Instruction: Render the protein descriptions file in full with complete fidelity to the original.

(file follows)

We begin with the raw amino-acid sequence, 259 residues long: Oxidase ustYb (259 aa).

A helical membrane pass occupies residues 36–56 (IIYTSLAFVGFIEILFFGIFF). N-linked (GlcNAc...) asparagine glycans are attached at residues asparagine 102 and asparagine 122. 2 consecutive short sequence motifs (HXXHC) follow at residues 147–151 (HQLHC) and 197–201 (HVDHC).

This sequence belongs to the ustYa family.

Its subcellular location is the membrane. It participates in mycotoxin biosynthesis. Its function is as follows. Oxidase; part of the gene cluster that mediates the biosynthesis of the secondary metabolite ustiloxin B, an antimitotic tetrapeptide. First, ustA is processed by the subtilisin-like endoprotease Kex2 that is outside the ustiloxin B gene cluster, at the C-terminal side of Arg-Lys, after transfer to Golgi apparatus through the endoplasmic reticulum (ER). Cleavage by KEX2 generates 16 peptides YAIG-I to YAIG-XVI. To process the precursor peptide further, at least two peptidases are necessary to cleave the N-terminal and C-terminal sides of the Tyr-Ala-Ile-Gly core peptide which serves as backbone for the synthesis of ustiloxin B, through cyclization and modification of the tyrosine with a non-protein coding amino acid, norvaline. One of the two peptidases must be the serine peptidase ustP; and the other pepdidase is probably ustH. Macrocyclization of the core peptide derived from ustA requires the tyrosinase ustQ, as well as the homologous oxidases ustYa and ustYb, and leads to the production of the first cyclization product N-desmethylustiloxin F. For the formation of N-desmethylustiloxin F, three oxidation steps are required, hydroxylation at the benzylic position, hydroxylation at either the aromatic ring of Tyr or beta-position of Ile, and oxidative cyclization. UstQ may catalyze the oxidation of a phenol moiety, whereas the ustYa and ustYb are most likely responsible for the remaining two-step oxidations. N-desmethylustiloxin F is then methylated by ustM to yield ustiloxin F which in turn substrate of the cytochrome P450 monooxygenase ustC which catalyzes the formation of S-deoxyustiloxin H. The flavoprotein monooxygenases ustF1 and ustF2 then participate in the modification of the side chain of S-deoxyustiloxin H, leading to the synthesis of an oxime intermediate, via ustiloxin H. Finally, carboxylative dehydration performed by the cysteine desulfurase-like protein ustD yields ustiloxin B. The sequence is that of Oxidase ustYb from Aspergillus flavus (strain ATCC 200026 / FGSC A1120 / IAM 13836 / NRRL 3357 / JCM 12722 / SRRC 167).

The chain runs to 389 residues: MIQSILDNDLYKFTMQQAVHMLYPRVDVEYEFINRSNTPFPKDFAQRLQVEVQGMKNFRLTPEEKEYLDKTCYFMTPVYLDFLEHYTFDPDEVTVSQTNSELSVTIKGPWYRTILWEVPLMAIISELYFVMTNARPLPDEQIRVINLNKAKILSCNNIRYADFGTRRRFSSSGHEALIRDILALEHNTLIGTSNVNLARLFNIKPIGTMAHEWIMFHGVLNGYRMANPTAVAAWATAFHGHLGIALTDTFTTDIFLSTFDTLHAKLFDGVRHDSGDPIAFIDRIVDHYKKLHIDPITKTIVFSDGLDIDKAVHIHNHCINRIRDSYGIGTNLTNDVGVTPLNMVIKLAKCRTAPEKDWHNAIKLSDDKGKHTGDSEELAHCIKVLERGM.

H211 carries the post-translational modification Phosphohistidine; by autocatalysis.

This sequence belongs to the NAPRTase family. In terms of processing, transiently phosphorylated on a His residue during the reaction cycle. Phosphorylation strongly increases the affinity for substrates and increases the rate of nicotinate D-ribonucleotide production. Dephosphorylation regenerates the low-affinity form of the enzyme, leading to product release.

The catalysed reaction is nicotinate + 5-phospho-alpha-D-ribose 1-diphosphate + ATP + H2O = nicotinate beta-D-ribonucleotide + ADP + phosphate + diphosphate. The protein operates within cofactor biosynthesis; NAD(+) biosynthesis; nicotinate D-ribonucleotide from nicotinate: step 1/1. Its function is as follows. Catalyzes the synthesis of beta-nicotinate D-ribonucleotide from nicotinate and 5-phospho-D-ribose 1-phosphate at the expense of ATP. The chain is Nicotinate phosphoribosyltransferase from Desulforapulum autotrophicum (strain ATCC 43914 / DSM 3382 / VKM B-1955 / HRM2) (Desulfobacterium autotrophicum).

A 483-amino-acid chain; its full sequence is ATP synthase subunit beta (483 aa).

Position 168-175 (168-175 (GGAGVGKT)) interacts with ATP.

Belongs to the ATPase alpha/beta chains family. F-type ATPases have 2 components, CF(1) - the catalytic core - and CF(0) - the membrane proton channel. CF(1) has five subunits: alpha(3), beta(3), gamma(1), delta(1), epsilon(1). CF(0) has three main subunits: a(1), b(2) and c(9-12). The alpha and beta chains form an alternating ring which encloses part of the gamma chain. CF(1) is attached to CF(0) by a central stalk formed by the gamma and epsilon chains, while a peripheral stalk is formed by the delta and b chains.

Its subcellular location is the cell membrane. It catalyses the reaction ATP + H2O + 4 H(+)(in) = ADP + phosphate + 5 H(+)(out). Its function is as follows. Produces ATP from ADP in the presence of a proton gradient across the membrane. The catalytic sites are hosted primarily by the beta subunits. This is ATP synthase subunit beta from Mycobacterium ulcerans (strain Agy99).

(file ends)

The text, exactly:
We begin with the raw amino-acid sequence, 259 residues long: Oxidase ustYb (259 aa).

A helical membrane pass occupies residues 36–56 (IIYTSLAFVGFIEILFFGIFF). N-linked (GlcNAc...) asparagine glycans are attached at residues asparagine 102 and asparagine 122. 2 consecutive short sequence motifs (HXXHC) follow at residues 147–151 (HQLHC) and 197–201 (HVDHC).

This sequence belongs to the ustYa family.

Its subcellular location is the membrane. It participates in mycotoxin biosynthesis. Its function is as follows. Oxidase; part of the gene cluster that mediates the biosynthesis of the secondary metabolite ustiloxin B, an antimitotic tetrapeptide. First, ustA is processed by the subtilisin-like endoprotease Kex2 that is outside the ustiloxin B gene cluster, at the C-terminal side of Arg-Lys, after transfer to Golgi apparatus through the endoplasmic reticulum (ER). Cleavage by KEX2 generates 16 peptides YAIG-I to YAIG-XVI. To process the precursor peptide further, at least two peptidases are necessary to cleave the N-terminal and C-terminal sides of the Tyr-Ala-Ile-Gly core peptide which serves as backbone for the synthesis of ustiloxin B, through cyclization and modification of the tyrosine with a non-protein coding amino acid, norvaline. One of the two peptidases must be the serine peptidase ustP; and the other pepdidase is probably ustH. Macrocyclization of the core peptide derived from ustA requires the tyrosinase ustQ, as well as the homologous oxidases ustYa and ustYb, and leads to the production of the first cyclization product N-desmethylustiloxin F. For the formation of N-desmethylustiloxin F, three oxidation steps are required, hydroxylation at the benzylic position, hydroxylation at either the aromatic ring of Tyr or beta-position of Ile, and oxidative cyclization. UstQ may catalyze the oxidation of a phenol moiety, whereas the ustYa and ustYb are most likely responsible for the remaining two-step oxidations. N-desmethylustiloxin F is then methylated by ustM to yield ustiloxin F which in turn substrate of the cytochrome P450 monooxygenase ustC which catalyzes the formation of S-deoxyustiloxin H. The flavoprotein monooxygenases ustF1 and ustF2 then participate in the modification of the side chain of S-deoxyustiloxin H, leading to the synthesis of an oxime intermediate, via ustiloxin H. Finally, carboxylative dehydration performed by the cysteine desulfurase-like protein ustD yields ustiloxin B. The sequence is that of Oxidase ustYb from Aspergillus flavus (strain ATCC 200026 / FGSC A1120 / IAM 13836 / NRRL 3357 / JCM 12722 / SRRC 167).

The chain runs to 389 residues: MIQSILDNDLYKFTMQQAVHMLYPRVDVEYEFINRSNTPFPKDFAQRLQVEVQGMKNFRLTPEEKEYLDKTCYFMTPVYLDFLEHYTFDPDEVTVSQTNSELSVTIKGPWYRTILWEVPLMAIISELYFVMTNARPLPDEQIRVINLNKAKILSCNNIRYADFGTRRRFSSSGHEALIRDILALEHNTLIGTSNVNLARLFNIKPIGTMAHEWIMFHGVLNGYRMANPTAVAAWATAFHGHLGIALTDTFTTDIFLSTFDTLHAKLFDGVRHDSGDPIAFIDRIVDHYKKLHIDPITKTIVFSDGLDIDKAVHIHNHCINRIRDSYGIGTNLTNDVGVTPLNMVIKLAKCRTAPEKDWHNAIKLSDDKGKHTGDSEELAHCIKVLERGM.

H211 carries the post-translational modification Phosphohistidine; by autocatalysis.

This sequence belongs to the NAPRTase family. In terms of processing, transiently phosphorylated on a His residue during the reaction cycle. Phosphorylation strongly increases the affinity for substrates and increases the rate of nicotinate D-ribonucleotide production. Dephosphorylation regenerates the low-affinity form of the enzyme, leading to product release.

The catalysed reaction is nicotinate + 5-phospho-alpha-D-ribose 1-diphosphate + ATP + H2O = nicotinate beta-D-ribonucleotide + ADP + phosphate + diphosphate. The protein operates within cofactor biosynthesis; NAD(+) biosynthesis; nicotinate D-ribonucleotide from nicotinate: step 1/1. Its function is as follows. Catalyzes the synthesis of beta-nicotinate D-ribonucleotide from nicotinate and 5-phospho-D-ribose 1-phosphate at the expense of ATP. The chain is Nicotinate phosphoribosyltransferase from Desulforapulum autotrophicum (strain ATCC 43914 / DSM 3382 / VKM B-1955 / HRM2) (Desulfobacterium autotrophicum).

A 483-amino-acid chain; its full sequence is ATP synthase subunit beta (483 aa).

Position 168-175 (168-175 (GGAGVGKT)) interacts with ATP.

Belongs to the ATPase alpha/beta chains family. F-type ATPases have 2 components, CF(1) - the catalytic core - and CF(0) - the membrane proton channel. CF(1) has five subunits: alpha(3), beta(3), gamma(1), delta(1), epsilon(1). CF(0) has three main subunits: a(1), b(2) and c(9-12). The alpha and beta chains form an alternating ring which encloses part of the gamma chain. CF(1) is attached to CF(0) by a central stalk formed by the gamma and epsilon chains, while a peripheral stalk is formed by the delta and b chains.

Its subcellular location is the cell membrane. It catalyses the reaction ATP + H2O + 4 H(+)(in) = ADP + phosphate + 5 H(+)(out). Its function is as follows. Produces ATP from ADP in the presence of a proton gradient across the membrane. The catalytic sites are hosted primarily by the beta subunits. This is ATP synthase subunit beta from Mycobacterium ulcerans (strain Agy99).